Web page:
The game can be joined at any time (see the help section to become a Gorgolonian) and you will report to Origin 5 to help it monitor the progress of the civilization by answering a series of questions. It turns out that the leaders of the game get to read all the answers to the questions as a reward for their valor. There are over 5,000 lines of communal sci-fi from over 1,000 Gorgolonians.

But, the actual game play happens at 12 noon where anyone that is flying a saucer gets to see multiple channels. For a period of two minutes, they can talk to the others and try to pick which other channel is Origin 5 or the artificial intelligence as opposed to another player.

The game is a Turing test. But a complex environment has been woven around it. An environment that was inspired by a Dan Zen Space Rock concept album (with Thee Gnostics). Two apparently different concepts were brought together and a story was told as to how they relate. This is the same technique for creativity that is discussed in the Tower of Babel.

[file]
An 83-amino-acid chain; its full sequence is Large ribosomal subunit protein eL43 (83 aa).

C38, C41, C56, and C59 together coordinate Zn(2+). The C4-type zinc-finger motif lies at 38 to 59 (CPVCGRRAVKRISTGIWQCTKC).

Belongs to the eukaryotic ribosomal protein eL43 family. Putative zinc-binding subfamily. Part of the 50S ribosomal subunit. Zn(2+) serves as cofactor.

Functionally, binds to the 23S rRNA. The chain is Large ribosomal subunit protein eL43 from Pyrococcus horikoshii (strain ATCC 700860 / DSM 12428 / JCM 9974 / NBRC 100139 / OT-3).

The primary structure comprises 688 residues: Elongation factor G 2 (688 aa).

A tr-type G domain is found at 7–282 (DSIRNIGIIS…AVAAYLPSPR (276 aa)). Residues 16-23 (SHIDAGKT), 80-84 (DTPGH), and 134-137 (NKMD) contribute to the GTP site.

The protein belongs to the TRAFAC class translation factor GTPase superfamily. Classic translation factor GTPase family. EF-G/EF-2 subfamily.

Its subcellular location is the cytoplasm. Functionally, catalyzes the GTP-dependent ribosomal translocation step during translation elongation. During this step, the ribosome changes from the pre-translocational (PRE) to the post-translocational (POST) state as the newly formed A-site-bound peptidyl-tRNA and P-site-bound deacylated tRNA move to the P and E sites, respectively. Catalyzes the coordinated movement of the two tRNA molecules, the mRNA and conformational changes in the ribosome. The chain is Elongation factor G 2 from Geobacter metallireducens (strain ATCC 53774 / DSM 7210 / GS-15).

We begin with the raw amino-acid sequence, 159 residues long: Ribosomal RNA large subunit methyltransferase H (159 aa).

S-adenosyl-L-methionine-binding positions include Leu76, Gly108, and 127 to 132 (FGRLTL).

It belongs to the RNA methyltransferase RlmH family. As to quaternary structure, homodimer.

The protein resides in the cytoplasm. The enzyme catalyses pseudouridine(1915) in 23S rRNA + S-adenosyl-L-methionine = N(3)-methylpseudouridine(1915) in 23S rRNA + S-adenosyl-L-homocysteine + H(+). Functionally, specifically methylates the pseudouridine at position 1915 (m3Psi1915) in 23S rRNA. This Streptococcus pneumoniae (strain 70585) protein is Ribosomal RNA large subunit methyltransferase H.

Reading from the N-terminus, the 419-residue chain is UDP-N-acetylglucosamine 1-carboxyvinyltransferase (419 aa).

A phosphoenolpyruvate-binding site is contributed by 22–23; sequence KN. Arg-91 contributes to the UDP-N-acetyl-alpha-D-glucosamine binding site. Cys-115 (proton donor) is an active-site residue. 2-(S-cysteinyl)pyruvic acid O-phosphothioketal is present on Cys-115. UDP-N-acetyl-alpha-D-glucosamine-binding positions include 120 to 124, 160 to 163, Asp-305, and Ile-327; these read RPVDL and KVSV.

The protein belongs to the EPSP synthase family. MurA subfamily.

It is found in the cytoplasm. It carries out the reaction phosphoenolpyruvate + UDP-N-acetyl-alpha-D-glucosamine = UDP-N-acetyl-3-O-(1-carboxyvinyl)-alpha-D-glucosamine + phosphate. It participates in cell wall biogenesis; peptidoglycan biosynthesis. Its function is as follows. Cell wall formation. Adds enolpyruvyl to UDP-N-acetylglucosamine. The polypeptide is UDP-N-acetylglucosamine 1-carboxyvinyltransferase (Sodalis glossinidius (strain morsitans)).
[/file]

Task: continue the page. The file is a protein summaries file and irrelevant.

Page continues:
Dan Zen Stones

December 9, 2005

For an offline marketing campaign, Dan Zen collected hundreds of lake stones and stamped on them. These were distributed around campuses, streets, shops, homes, etc. Online ads in Shift Magazine site said, “whenever you see a stone, think Dan Zen”. This type of association can lead to fairly long-term life.

Samples can be seen here.

When distributing a bucket of stones around Sheridan College, it was discovered that the Sheridan pathways are lined with these types of stones. The distribution was halted as it would appear that someone had just gone around stamping their stones. Ten years later, Dan Zen teaches at Sheridan in the Interactive Multimedia program.

Dan Zen – Signature Coincidence

December 9, 2005

The Dan Zen site officially launched with a launch party. To see the online invitation, click here.

The site featured an animated gif intro that explained the metaphor of the site. The intro was based on a coincidence where a simple psychology-type test yielded the same pattern as the Dan Zen signature.

The elements of the test were used as the main sections – creative (content), self (about Dan Zen), philosophy (about the games) and materialism (purchase).